by Felicia Bond
About the Book
This rhyming story is a delightful tale of animals who meet by chance and become friends as they stroll, bounce, and tumble along. It starts with a tiny bug out for a walk and ends with 10 friends in one big bed.
Introducing the Book
Here are a few strategies for introducing the book to the class.
- Talk About the Title Read aloud the title, Tumble Bumble, and ask children what they think the story will be about. Ask: What do these words make you think of? Write children's predictions about the story on a poster pad. After children are familiar with the book, have them check to see whether their ideas were close.
- Funny Friends Ask children if they think of a crocodile as a friendly animal. What about a bear? Ask: Do you think a crocodile could be your friend? A bear? Tell the class that in the make-believe story they are going to read, these animals are friends.
Reading the Book
Try using these ideas after you have read the book at least once with the class.
- Rhyming Words Point out that the words in the title rhyme and mention that the words in the story rhyme as well. Ask children to listen for the rhyming words as you read the story aloud. Then have volunteers identify the rhymes they hear. Write these on the chalkboard and encourage children to think of additional words to rhyme with each pair.
- Act It Out Draw children's attention to the different verbs by having volunteers act out the story. For each reading of the story, you'll need ten children to play the roles of the friends. As you read aloud the story, emphasize the verbs. For example: They (cat and bug) “...strolled awhile and bumped into a crocodile.” Other verbs which children will have fun acting out include: danced, bounced, zigging, zagging, tippy-toeing, hopped. And of course, they will also enjoy acting out “tumble bumble.”
After Reading the Book
- Categorizing Write the names of the nine animals on the chalkboard: bug, cat, crocodile, bear, bee, pig, toad, spider, mouse. Draw a circle labeled “Animals That Make Good Pets” on the chalkboard. Work with the class to identify the animals that fit into this category. Repeat the activity with other categories such as “Animals That Live on Farms,” “Animals That Have Fur,” “Animals That Live Mostly in Water.” Encourage children to think of other categories as well.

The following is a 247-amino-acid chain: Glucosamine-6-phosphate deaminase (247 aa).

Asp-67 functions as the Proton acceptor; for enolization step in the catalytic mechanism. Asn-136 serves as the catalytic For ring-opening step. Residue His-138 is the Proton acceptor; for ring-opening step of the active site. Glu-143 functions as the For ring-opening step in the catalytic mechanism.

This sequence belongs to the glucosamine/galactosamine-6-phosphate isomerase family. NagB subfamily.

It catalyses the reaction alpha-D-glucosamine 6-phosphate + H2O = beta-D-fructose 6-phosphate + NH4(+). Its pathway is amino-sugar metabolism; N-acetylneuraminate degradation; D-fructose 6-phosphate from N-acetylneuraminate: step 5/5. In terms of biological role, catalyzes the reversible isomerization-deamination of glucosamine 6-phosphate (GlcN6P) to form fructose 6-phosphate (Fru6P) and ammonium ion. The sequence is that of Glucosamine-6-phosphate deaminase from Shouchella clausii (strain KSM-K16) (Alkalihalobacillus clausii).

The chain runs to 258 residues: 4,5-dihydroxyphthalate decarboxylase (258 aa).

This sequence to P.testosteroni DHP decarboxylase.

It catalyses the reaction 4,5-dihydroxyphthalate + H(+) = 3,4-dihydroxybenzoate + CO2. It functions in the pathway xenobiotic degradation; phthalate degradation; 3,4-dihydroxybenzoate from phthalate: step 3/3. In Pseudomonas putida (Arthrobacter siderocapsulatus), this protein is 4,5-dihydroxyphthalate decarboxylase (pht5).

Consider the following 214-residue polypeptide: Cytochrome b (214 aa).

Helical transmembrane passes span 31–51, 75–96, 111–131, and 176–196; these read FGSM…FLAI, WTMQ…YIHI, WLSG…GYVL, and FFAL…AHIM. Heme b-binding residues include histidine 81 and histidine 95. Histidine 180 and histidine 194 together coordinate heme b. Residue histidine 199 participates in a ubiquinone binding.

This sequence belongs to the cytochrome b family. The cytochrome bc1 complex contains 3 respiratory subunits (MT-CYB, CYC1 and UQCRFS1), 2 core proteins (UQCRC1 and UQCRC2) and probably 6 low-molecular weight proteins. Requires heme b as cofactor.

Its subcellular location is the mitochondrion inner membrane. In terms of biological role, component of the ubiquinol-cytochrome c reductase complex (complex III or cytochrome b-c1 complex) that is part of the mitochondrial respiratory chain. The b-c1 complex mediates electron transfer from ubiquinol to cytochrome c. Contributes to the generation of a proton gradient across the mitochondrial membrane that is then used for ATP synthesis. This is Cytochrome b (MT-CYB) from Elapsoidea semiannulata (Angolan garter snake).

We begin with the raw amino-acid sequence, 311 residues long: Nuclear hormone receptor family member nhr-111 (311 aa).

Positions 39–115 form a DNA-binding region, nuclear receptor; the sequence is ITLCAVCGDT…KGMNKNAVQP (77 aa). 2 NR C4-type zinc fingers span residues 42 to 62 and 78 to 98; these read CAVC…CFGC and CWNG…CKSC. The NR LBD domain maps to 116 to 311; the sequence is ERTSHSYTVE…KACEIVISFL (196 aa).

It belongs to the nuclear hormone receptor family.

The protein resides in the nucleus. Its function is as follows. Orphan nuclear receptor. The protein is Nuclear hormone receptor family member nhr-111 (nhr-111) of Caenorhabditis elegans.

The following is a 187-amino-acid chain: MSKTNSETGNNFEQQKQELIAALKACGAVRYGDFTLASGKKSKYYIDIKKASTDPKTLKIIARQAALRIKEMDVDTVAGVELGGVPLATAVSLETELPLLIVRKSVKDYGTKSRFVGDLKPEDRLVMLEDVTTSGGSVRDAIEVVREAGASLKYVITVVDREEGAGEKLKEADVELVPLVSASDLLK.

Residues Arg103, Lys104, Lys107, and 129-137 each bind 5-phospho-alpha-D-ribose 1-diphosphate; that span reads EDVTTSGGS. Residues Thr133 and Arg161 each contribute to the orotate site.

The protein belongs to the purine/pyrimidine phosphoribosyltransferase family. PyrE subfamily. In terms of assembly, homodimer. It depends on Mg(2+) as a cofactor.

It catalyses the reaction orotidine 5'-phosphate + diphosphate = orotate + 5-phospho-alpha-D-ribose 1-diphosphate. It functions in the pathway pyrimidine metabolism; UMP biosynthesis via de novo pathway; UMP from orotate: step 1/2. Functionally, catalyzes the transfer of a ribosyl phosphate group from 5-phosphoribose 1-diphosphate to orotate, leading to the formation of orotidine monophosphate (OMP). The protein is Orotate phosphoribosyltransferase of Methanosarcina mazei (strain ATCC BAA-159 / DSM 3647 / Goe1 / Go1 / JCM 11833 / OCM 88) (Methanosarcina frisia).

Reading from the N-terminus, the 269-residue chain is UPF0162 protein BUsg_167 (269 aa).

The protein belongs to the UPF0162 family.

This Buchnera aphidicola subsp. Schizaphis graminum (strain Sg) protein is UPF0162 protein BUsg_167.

- Math Ideas You can relate Tumble Bumble to math concepts in several ways.
- Counting: Have children count the animals as they hop into bed.
- Two by Two: Hold up the pages where some of the animals are “tippy-toeing on fourteen feet.” Ask: How many animals are tippy-toeing? Why are there more feet than animals? If you added the bear to this picture, how many feet would there be? How many animals? Follow up by having children count by twos. How high can they count?
- Comparing Sizes: Remind children that the story begins when a tiny bug goes for a walk. Ask: Are all the animals tiny? Have children categorize the animals in terms of size. Then have each child choose an animal from the book to draw. Give small pieces of paper to those who are drawing the insects, toad, and mouse, medium-sized paper to those drawing the cat and pig, and large paper to those drawing the bear and crocodile. Have children arrange their pictures by size on the chalkboard shelf.
- Rebus Story Create a class version of Tumble Bumble with a rebus. Begin by having children dictate the story in their own words. As you record their retellings, circle words that children could illustrate for a rebus. In addition to all the animals, children might draw pictures of the road, yellow house, doorbell, food, stairs, and bed. Children might also decide to add new friends to their version of the story. After assigning each child a picture to draw, make a large copy of the story on shelf paper leaving space for the rebus pictures. Have children reread the story to determine where to paste their pictures.